'Immaculate War': Constraints on Humanitarian Intervention [Abstract]

Ethics & International Affairs, Volume 14 (2000)

December 4, 2000

Ethics & International Affairs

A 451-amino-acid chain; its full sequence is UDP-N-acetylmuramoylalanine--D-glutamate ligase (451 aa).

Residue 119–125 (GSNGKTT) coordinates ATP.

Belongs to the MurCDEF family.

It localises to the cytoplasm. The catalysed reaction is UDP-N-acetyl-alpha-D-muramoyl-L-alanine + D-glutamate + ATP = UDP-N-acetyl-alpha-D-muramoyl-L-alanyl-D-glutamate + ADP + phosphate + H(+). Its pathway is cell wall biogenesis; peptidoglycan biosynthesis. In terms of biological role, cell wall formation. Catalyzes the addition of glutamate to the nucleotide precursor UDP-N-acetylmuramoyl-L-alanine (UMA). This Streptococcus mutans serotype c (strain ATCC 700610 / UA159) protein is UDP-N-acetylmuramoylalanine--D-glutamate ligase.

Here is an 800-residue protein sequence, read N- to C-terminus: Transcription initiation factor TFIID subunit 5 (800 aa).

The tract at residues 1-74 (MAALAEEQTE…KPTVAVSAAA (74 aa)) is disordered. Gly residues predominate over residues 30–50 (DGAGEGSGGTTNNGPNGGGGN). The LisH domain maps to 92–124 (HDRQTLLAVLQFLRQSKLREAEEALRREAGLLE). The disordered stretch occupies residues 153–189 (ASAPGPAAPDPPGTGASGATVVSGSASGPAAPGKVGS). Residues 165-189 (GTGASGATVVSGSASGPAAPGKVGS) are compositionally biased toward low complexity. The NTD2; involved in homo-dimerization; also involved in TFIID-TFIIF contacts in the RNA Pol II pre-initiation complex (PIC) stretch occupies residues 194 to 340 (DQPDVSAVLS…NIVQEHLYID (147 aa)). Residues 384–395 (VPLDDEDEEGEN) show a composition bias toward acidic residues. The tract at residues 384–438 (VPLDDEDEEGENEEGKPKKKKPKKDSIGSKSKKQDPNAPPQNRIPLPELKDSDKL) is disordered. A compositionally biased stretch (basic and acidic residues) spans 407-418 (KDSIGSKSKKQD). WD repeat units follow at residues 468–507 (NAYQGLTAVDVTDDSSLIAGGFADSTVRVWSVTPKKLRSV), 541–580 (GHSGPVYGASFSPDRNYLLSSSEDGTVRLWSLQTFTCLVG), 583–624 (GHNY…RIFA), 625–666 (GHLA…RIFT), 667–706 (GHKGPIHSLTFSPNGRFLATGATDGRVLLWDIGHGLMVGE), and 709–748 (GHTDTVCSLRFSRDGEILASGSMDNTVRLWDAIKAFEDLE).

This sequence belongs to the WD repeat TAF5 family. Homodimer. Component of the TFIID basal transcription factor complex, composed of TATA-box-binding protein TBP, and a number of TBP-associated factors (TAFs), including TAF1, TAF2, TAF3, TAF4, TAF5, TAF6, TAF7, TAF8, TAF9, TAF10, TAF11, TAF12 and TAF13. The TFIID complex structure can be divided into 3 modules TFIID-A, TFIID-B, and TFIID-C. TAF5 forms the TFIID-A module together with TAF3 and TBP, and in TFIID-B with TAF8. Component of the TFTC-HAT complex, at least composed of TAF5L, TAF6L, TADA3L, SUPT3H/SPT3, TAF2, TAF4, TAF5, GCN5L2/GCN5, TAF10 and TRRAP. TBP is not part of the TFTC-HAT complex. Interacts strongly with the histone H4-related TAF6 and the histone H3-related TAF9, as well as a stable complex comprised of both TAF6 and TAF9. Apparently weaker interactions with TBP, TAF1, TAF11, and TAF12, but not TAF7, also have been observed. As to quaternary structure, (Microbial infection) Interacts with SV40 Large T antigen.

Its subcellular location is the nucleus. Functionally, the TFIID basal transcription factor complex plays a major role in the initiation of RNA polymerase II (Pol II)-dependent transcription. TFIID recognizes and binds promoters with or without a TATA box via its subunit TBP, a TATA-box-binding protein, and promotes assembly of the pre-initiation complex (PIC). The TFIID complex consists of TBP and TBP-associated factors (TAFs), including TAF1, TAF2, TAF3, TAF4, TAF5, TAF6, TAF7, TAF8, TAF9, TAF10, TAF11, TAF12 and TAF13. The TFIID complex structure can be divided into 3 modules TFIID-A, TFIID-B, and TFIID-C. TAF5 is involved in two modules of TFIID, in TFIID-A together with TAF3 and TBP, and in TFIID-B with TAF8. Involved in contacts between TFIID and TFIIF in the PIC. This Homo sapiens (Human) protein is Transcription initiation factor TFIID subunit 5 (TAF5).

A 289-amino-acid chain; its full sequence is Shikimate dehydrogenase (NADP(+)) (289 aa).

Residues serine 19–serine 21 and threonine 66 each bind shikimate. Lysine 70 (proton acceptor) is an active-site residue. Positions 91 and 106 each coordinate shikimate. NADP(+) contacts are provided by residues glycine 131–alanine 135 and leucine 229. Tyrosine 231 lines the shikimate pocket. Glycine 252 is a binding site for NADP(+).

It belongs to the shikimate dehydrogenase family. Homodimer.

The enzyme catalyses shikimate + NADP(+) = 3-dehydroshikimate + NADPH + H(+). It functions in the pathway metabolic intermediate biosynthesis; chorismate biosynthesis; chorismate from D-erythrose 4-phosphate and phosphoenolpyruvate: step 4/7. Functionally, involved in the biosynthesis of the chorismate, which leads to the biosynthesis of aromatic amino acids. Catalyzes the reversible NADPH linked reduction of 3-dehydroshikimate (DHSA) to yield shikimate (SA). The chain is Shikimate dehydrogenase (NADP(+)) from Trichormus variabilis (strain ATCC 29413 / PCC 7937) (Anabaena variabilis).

In recent years, American military forces have been deployed in an ever-expanding array of humanitarian, peacekeeping, peacemaking, and nation-building operations. In practice American forces have often been reluctantly committed, and almost always with an extreme emphasis on force-protection and the avoidance of American casualties. Often this issue is discussed in the framework of perceived political constraints on American use of the military — in terms of how many casualties the American public will accept in exchange for a given mission. Beneath the level of the political constraints on American leaders, there lies a deeper tension having to do with the implicit moral contract between the United States and its military personnel. Although military personnel are required to follow all legal orders, morally the traditional contract between soldier and state rests on shared assumptions about the purposes for which national militaries will and will not be used.


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